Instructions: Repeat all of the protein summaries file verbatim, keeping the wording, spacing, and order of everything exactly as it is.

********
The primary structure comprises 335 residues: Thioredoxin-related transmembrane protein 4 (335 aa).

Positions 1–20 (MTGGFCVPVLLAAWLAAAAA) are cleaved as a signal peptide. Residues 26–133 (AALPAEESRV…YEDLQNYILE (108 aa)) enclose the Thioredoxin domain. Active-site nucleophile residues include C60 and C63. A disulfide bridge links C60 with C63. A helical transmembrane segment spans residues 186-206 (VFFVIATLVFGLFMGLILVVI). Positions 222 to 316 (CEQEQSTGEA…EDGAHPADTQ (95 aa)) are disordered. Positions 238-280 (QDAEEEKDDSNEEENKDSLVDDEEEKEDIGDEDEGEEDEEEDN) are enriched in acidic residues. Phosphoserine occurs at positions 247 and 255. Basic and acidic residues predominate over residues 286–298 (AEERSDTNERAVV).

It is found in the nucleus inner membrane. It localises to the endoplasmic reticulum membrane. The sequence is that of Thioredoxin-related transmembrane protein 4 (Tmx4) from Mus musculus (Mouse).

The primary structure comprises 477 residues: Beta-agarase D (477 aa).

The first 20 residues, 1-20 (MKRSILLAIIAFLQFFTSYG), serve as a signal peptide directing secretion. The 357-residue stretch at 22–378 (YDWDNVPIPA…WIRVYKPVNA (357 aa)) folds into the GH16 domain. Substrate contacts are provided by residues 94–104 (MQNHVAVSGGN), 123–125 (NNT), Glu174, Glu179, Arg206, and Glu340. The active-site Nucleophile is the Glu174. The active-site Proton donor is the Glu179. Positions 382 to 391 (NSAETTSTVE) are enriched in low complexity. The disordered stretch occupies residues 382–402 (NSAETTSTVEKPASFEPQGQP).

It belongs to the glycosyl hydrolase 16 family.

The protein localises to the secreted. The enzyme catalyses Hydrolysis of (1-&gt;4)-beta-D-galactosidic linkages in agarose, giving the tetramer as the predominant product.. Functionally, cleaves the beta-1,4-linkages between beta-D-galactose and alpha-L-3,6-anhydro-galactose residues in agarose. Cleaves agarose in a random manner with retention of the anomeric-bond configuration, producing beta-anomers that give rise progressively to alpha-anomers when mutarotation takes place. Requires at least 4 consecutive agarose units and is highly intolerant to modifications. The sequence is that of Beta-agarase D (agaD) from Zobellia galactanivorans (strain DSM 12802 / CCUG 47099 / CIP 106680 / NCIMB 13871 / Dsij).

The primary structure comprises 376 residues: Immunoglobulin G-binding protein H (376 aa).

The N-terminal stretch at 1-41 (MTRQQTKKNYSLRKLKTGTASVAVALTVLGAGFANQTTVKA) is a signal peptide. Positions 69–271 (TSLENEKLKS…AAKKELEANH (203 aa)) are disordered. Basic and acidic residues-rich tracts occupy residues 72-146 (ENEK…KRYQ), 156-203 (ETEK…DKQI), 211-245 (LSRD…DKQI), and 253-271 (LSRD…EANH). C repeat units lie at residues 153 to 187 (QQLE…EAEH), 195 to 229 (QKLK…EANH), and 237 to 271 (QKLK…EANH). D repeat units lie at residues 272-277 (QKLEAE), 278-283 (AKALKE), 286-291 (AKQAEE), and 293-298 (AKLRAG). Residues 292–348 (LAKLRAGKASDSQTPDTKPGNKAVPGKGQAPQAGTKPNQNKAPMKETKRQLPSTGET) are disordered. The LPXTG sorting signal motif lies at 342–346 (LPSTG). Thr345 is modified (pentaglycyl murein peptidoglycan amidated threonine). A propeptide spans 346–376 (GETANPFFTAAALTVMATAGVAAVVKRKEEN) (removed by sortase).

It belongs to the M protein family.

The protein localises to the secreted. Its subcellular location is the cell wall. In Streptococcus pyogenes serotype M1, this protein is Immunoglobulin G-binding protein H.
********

The primary structure comprises 335 residues: Thioredoxin-related transmembrane protein 4 (335 aa).

Positions 1–20 (MTGGFCVPVLLAAWLAAAAA) are cleaved as a signal peptide. Residues 26–133 (AALPAEESRV…YEDLQNYILE (108 aa)) enclose the Thioredoxin domain. Active-site nucleophile residues include C60 and C63. A disulfide bridge links C60 with C63. A helical transmembrane segment spans residues 186-206 (VFFVIATLVFGLFMGLILVVI). Positions 222 to 316 (CEQEQSTGEA…EDGAHPADTQ (95 aa)) are disordered. Positions 238-280 (QDAEEEKDDSNEEENKDSLVDDEEEKEDIGDEDEGEEDEEEDN) are enriched in acidic residues. Phosphoserine occurs at positions 247 and 255. Basic and acidic residues predominate over residues 286–298 (AEERSDTNERAVV).

It is found in the nucleus inner membrane. It localises to the endoplasmic reticulum membrane. The sequence is that of Thioredoxin-related transmembrane protein 4 (Tmx4) from Mus musculus (Mouse).

The primary structure comprises 477 residues: Beta-agarase D (477 aa).

The first 20 residues, 1-20 (MKRSILLAIIAFLQFFTSYG), serve as a signal peptide directing secretion. The 357-residue stretch at 22–378 (YDWDNVPIPA…WIRVYKPVNA (357 aa)) folds into the GH16 domain. Substrate contacts are provided by residues 94–104 (MQNHVAVSGGN), 123–125 (NNT), Glu174, Glu179, Arg206, and Glu340. The active-site Nucleophile is the Glu174. The active-site Proton donor is the Glu179. Positions 382 to 391 (NSAETTSTVE) are enriched in low complexity. The disordered stretch occupies residues 382–402 (NSAETTSTVEKPASFEPQGQP).

It belongs to the glycosyl hydrolase 16 family.

The protein localises to the secreted. The enzyme catalyses Hydrolysis of (1-&gt;4)-beta-D-galactosidic linkages in agarose, giving the tetramer as the predominant product.. Functionally, cleaves the beta-1,4-linkages between beta-D-galactose and alpha-L-3,6-anhydro-galactose residues in agarose. Cleaves agarose in a random manner with retention of the anomeric-bond configuration, producing beta-anomers that give rise progressively to alpha-anomers when mutarotation takes place. Requires at least 4 consecutive agarose units and is highly intolerant to modifications. The sequence is that of Beta-agarase D (agaD) from Zobellia galactanivorans (strain DSM 12802 / CCUG 47099 / CIP 106680 / NCIMB 13871 / Dsij).

The primary structure comprises 376 residues: Immunoglobulin G-binding protein H (376 aa).

The N-terminal stretch at 1-41 (MTRQQTKKNYSLRKLKTGTASVAVALTVLGAGFANQTTVKA) is a signal peptide. Positions 69–271 (TSLENEKLKS…AAKKELEANH (203 aa)) are disordered. Basic and acidic residues-rich tracts occupy residues 72-146 (ENEK…KRYQ), 156-203 (ETEK…DKQI), 211-245 (LSRD…DKQI), and 253-271 (LSRD…EANH). C repeat units lie at residues 153 to 187 (QQLE…EAEH), 195 to 229 (QKLK…EANH), and 237 to 271 (QKLK…EANH). D repeat units lie at residues 272-277 (QKLEAE), 278-283 (AKALKE), 286-291 (AKQAEE), and 293-298 (AKLRAG). Residues 292–348 (LAKLRAGKASDSQTPDTKPGNKAVPGKGQAPQAGTKPNQNKAPMKETKRQLPSTGET) are disordered. The LPXTG sorting signal motif lies at 342–346 (LPSTG). Thr345 is modified (pentaglycyl murein peptidoglycan amidated threonine). A propeptide spans 346–376 (GETANPFFTAAALTVMATAGVAAVVKRKEEN) (removed by sortase).

It belongs to the M protein family.

The protein localises to the secreted. Its subcellular location is the cell wall. In Streptococcus pyogenes serotype M1, this protein is Immunoglobulin G-binding protein H.